If you ask Thomas Ronan, he'll tell you it was a great week of fishing around the Island during the second week of the Martha's Vineyard Striped Bass and Bluefish Derby.

But that is to be expected from someone who lands a 39.48-pound striped bass that puts him atop the leader board and into the running for a new truck.

As far as other fishermen are concerned, though, the 30-pound bass being caught around the Island - while nice-sized fish - has them wondering where all the 40 and 50-pounders are hiding. After two weeks, Leo Lecuyer's 45.18-pound striper is the only one that has been brought into derby headquarters in Edgartown.

"A lot of us want to know where those guys are hiding," joked Thomas Langman, who won last year's derby with a 10.13-pound bonito he caught off Noman's Land. "Maybe the bigger bass will come out when the weather changes a bit. It gives them time to fatten up."

On Tuesday, Mr. Langman and Ben McCormick went out in Mr. Langman's 25-foot Boston Whaler and trolled for stripers in the shadow of the Cliffs off Aquinnah. In a morning haze and following the east tide, the pair caught and released only four small bluefish, none more than six or seven pounds. Sweeping Lucas Shoal between the Elizabeth Islands and Menemsha in the afternoon, where only the day before there were plenty of albacore and bonito, the only fish landed was another small blue.

"Just because the conditions are right and the weather is right and the lures are right doesn't mean the fish are going to be there," Mr. McCormick said. "You just don't know what you are going to find, no matter how prepared you are. That random element in fishing will drive you crazy."

It was especially frustrating later in the afternoon, when a school of albies was feeding off Menemsha beach. Despite several casts right into the crashing fish, neither Mr. Langman nor Mr. McCormick could land one. Other boaters also chasing the school up and down the beach had similar bad luck.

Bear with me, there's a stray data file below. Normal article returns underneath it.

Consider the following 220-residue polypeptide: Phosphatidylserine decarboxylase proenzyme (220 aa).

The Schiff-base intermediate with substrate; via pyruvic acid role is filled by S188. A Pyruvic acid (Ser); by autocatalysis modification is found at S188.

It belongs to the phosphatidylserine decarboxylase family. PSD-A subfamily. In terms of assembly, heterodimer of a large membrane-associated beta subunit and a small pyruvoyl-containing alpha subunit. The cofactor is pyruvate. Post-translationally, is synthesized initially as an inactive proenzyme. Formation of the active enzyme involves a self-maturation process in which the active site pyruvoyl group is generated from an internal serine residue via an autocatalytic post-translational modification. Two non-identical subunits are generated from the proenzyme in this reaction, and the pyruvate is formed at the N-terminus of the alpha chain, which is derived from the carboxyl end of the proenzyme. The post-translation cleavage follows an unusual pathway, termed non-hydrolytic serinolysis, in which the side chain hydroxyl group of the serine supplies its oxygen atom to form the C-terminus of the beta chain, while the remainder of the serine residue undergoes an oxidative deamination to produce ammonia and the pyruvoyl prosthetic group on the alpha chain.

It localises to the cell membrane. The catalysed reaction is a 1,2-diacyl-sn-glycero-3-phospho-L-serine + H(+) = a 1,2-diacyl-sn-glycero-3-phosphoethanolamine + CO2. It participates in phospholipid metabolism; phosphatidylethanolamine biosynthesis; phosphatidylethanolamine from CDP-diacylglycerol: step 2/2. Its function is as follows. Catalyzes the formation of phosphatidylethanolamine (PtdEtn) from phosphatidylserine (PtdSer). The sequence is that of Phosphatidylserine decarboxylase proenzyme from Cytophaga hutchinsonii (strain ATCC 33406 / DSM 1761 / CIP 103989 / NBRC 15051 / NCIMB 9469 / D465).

"They are really particular about what they go after," Mr. McCormick said. "If they are going after silver sides and there are enough of them in the area, chances are they're not going to go after your lure. They're hard to hook."

Mr. McCormick did eventually hook up, but with a small striped bass that he quickly released.

Thomas Smith had better luck reeling in an albie. On Tuesday, he slipped into first place in the shore false albacore category with an 11.36-pounder. He moves in front of Caleb Nicholson, whose 11.12-pound albie put him on top only three days earlier. No word if Mr. Smith caught the albie in the Menemsha blitz.

On Wednesday, Keith Ogren unseated Geoff Codding's comfortable perch from the top spot in boat false albacore with a 14.19-pound fish. That weighs in at almost two pounds more than last year's top boat albie, a 12.37-pounder landed by David Kadison.

Hollis Smith also became a grand leader on Monday night with the first 13-pound bluefish weighed in so far. His 13.43-pound blue caught from a boat pushes aside William Farnham, last year's winner in the same category.

In the junior division, the week saw no changes atop the leader board. But tomorrow is likely to see some activity, as the kids' derby for children ages 14 takes place from 6 to 9 a.m. at the Oak Bluffs Steamship Authority wharf.

For all the anglers, there are certainly bigger fish to be caught and plenty of time to do it in, which, if you take Mr. Langman's word for it, is half the battle.

"Time and patience," he said with a smile as his boat tossed and swayed in 30-mile-an-hour winds on Tuesday. "It's the two things you need most in this tournament."

Some hungry 40-pound stripers wouldn't be bad either.